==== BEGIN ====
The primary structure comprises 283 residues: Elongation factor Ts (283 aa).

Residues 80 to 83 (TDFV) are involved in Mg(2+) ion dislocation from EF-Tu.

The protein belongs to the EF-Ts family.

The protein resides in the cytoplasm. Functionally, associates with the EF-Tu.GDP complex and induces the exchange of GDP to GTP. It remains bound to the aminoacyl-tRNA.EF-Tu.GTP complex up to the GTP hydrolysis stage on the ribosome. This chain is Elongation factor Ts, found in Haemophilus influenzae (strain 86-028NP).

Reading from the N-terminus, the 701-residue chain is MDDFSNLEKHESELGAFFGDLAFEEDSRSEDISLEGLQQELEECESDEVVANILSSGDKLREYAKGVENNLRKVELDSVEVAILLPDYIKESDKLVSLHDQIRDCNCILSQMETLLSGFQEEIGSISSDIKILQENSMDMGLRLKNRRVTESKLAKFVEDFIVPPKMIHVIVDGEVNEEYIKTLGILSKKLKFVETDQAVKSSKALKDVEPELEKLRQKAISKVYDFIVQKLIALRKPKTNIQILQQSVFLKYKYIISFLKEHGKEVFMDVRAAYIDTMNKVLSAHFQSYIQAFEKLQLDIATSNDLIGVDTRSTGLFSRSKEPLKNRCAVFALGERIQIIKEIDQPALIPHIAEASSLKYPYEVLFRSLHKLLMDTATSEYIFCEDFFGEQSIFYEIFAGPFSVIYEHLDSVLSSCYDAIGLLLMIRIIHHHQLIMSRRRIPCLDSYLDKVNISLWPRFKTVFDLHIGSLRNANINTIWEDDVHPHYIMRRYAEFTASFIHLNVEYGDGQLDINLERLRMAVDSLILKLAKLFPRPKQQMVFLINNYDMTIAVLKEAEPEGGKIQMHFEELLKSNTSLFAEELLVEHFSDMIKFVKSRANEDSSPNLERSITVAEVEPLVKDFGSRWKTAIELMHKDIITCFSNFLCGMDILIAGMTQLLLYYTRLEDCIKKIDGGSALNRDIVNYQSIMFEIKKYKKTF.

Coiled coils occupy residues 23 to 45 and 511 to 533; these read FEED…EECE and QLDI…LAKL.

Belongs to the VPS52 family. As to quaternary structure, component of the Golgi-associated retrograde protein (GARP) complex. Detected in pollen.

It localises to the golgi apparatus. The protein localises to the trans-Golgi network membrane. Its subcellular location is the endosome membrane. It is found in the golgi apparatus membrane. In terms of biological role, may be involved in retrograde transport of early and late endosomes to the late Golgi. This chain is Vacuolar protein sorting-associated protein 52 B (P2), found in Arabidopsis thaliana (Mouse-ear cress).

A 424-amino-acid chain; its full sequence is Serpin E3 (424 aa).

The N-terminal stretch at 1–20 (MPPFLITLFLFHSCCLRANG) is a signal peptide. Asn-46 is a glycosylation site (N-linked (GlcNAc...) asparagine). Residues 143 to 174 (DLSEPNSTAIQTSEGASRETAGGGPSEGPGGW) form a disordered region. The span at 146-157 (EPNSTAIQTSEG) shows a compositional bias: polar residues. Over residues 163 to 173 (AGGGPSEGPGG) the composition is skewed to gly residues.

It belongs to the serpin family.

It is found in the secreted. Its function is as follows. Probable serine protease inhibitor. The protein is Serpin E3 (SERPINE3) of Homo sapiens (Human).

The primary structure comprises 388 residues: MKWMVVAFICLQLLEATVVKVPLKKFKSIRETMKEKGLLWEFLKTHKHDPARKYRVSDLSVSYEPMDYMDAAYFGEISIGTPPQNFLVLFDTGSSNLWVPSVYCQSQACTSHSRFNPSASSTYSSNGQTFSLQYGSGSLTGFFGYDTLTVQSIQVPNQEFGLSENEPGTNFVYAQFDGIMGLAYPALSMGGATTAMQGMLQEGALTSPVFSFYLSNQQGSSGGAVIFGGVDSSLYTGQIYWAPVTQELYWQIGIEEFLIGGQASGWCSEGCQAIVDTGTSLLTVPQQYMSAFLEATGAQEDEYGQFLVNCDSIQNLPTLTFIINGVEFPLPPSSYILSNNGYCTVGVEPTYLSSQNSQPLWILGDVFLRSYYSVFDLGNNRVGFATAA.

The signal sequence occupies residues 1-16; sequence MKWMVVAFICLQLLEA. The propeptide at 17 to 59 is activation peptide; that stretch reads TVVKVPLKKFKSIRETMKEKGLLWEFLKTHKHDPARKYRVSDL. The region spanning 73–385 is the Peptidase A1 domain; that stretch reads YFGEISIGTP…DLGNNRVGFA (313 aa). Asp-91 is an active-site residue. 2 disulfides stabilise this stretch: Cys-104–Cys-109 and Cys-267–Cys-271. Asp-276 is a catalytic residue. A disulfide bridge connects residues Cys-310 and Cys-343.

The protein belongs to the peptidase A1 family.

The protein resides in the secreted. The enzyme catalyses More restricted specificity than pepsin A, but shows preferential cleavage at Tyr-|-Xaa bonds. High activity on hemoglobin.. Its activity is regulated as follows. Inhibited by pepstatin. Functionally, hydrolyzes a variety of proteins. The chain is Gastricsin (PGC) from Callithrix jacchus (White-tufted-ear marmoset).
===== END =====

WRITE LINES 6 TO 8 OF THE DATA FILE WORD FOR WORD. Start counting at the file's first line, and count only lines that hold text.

Coiled coils occupy residues 23 to 45 and 511 to 533; these read FEED…EECE and QLDI…LAKL.

Belongs to the VPS52 family. As to quaternary structure, component of the Golgi-associated retrograde protein (GARP) complex. Detected in pollen.

It localises to the golgi apparatus. The protein localises to the trans-Golgi network membrane. Its subcellular location is the endosome membrane. It is found in the golgi apparatus membrane. In terms of biological role, may be involved in retrograde transport of early and late endosomes to the late Golgi. This chain is Vacuolar protein sorting-associated protein 52 B (P2), found in Arabidopsis thaliana (Mouse-ear cress).